I lived in the northwest Mississippi portion of the Memphis area for six years. I did not like it. There are certain aspects of my life there that I remember fondly, but those people and experiences would have been just as delightful, if not moreso, anywhere else in the world.
One of the things I disliked the most was the traffic. At one point we lived two miles from the interstate. The drive would take us ten to fifteen minutes. For two miles. Yuk! I always laughed when my grandmother talked about how much she hated the traffic in certain parts of the small city near my hometown. Compared to Memphis traffic, that much smaller town traffic was nothing!
I have been away from Memphis for a few years now. For the past two years I have lived in a farming town of about 300 people, and that includes the people who are technically from our town but live out on the farms. The town itself fits into what amounts to about a six-block square. Never mind traffic lights – we only have a handful of stop signs, and those are only situated on streets that connect to the two-lane highway that runs through town! The closest city is a fifteen mile drive, and that is where we go for grocery shopping and such. To even call that much of a city brings a chuckle, though. When the whole county only boasts a population of about 20,000, the "big" cities of the county seem like small towns when compared to cities like Memphis.
Recently I was driving in our neighboring town. I had just picked up one of my daughters from art class, and we were making our way to Wal-Mart for a quick grocery shopping trip. It was just after five o’clock, and traffic was at its "heaviest." Had I encountered that amount of traffic in our northwest Mississippi town, it would have seemed to be a light traffic day. Living in the country, though, has made me less tolerant. On this particular day, I felt my shoulders begin to tense, and I just could not wait to get in and out of Wal-Mart and back to my nice, small, quiet farming town. I remembered Grandma’s traffic complaints, and suddenly all I could do was laugh at myself. I finally understood!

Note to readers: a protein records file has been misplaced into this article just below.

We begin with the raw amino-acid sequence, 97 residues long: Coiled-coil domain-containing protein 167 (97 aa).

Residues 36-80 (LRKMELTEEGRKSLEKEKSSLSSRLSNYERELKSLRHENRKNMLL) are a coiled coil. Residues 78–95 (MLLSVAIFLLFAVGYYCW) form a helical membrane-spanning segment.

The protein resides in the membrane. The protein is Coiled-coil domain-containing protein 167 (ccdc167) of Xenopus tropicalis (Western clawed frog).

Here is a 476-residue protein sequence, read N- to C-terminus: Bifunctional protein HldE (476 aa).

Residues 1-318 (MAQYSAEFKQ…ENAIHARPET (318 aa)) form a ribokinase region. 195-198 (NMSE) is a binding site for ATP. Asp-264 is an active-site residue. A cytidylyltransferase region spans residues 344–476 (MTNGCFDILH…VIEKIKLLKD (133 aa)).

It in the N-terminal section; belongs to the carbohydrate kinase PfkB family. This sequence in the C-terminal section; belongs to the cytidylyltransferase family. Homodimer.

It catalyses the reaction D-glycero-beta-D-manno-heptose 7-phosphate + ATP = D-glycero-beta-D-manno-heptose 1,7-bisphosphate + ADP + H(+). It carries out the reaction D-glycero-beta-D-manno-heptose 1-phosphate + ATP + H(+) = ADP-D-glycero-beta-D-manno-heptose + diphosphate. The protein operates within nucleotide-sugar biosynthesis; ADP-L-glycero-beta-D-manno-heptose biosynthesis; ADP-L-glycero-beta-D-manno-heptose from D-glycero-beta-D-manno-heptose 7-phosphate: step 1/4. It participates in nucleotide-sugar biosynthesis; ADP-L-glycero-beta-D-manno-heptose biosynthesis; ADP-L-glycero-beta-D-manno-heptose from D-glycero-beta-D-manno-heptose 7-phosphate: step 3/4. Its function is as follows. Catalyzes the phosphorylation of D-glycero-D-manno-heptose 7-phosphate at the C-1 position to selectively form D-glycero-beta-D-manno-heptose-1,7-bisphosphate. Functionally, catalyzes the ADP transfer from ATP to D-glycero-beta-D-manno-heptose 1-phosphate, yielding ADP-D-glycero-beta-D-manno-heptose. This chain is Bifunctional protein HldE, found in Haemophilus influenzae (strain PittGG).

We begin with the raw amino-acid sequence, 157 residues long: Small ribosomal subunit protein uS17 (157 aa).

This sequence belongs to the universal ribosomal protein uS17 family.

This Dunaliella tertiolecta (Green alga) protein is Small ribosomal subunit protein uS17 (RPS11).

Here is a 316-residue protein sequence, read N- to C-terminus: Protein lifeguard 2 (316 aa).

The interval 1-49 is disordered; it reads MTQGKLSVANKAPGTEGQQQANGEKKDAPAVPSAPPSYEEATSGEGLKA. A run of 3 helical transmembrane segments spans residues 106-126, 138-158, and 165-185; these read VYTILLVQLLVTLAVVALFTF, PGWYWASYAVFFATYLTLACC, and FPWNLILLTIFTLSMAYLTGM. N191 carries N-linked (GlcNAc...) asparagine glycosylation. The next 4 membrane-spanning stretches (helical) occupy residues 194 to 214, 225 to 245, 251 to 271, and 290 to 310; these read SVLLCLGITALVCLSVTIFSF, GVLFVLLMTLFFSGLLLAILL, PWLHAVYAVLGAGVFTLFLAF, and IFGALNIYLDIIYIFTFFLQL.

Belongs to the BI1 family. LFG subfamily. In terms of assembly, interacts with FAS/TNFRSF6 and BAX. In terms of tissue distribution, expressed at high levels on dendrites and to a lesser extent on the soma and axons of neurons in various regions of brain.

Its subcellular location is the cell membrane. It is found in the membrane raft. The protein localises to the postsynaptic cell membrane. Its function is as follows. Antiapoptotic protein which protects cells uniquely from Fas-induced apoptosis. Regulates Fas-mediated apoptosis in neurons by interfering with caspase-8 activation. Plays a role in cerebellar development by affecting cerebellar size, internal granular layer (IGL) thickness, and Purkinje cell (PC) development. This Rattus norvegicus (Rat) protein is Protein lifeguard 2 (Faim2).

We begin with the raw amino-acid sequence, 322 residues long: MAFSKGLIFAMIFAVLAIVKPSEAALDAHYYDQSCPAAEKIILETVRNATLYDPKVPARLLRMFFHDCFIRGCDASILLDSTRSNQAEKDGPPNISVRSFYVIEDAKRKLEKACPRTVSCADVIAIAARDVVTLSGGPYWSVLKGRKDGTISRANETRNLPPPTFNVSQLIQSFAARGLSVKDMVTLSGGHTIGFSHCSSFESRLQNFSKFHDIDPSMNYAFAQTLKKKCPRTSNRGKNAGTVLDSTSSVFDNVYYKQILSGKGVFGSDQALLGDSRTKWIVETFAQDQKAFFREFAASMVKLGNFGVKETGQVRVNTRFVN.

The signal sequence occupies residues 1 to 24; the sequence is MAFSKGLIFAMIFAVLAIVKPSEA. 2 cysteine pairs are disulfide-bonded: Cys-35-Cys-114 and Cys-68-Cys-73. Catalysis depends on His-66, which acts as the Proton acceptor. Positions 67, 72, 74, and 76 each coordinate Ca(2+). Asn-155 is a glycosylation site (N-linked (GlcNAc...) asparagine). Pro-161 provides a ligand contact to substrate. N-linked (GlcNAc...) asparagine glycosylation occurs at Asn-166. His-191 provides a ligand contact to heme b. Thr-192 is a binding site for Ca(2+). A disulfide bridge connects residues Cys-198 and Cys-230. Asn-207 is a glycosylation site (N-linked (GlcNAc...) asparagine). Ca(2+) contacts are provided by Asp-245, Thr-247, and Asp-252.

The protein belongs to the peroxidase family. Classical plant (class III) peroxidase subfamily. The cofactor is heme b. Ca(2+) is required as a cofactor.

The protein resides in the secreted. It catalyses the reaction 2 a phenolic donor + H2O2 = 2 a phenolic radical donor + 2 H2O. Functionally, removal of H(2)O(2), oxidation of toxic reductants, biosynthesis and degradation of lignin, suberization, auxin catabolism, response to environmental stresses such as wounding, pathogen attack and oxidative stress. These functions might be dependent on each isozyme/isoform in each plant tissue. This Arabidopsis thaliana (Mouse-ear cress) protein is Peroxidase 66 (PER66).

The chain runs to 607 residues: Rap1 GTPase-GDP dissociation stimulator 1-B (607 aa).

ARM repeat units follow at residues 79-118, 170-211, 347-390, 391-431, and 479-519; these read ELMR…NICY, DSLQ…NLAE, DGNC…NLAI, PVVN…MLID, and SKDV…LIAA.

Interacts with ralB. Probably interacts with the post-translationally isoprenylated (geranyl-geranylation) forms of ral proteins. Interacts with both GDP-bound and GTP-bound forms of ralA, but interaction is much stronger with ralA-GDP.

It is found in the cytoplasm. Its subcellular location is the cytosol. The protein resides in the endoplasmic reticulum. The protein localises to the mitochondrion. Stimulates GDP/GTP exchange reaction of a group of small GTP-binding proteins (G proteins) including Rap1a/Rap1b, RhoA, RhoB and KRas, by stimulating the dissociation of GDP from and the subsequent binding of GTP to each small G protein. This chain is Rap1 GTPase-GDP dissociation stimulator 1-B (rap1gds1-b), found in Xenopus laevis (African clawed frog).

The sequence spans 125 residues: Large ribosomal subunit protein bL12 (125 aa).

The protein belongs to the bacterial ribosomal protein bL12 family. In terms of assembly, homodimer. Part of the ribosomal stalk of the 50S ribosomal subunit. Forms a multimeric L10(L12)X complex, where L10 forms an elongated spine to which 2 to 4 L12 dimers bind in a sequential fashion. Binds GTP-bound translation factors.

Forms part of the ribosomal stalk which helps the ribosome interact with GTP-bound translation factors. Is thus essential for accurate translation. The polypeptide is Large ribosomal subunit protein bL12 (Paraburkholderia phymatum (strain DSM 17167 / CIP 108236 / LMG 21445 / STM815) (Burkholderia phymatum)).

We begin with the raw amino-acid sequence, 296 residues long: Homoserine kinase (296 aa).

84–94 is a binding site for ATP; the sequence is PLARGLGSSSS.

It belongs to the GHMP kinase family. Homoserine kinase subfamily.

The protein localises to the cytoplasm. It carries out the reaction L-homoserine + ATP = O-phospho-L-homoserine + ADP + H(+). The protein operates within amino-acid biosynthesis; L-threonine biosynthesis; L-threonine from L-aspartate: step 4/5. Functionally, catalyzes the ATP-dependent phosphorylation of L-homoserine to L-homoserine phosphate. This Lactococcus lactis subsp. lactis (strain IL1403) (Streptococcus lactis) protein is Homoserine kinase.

The more accustomed we grow to peace, the less tolerant we become of anything that threatens that peace. It could be something as simple as traffic and city life. We do not realize just how much stress we carry in the middle of city chaos until we have a chance to get away and live in the peace of the country.
It could also be something much more eternal. God, through His Son Jesus Christ, provides His children the only true peace, but many of us neglect to live in it. We stress and strive, offering panicked prayers up to God in times of crisis. As He grows us, though, He moves us further down the path of true peace. We mature as believers and become more accustomed to that path, sometimes without consciously realizing it. Then something reminds us of where we used to live. It could be a discussion that reminds us of a past circumstances. Perhaps we see someone who behaves just as we used to. Maybe we encounter a life situation that we have experienced before but with much less peace. Whatever the case, it suddenly dawns on us just how much we like where we are. We hunger for the peace. We thrive on the peace. We cling to the peace with all that we have, having no desire to part with it.
I might move from my precious small town one day. God might return me to city life. I do not relish the thought, but I will go if He tells me to do so. I am determined, however, to never give up ground on my progress toward spiritual peace. I want only to go further. The peace of my surroundings will come and go with any little circumstance. The peace in my heart will only grow, from now throughout eternity. To that peace I stubbornly and determinedly cling.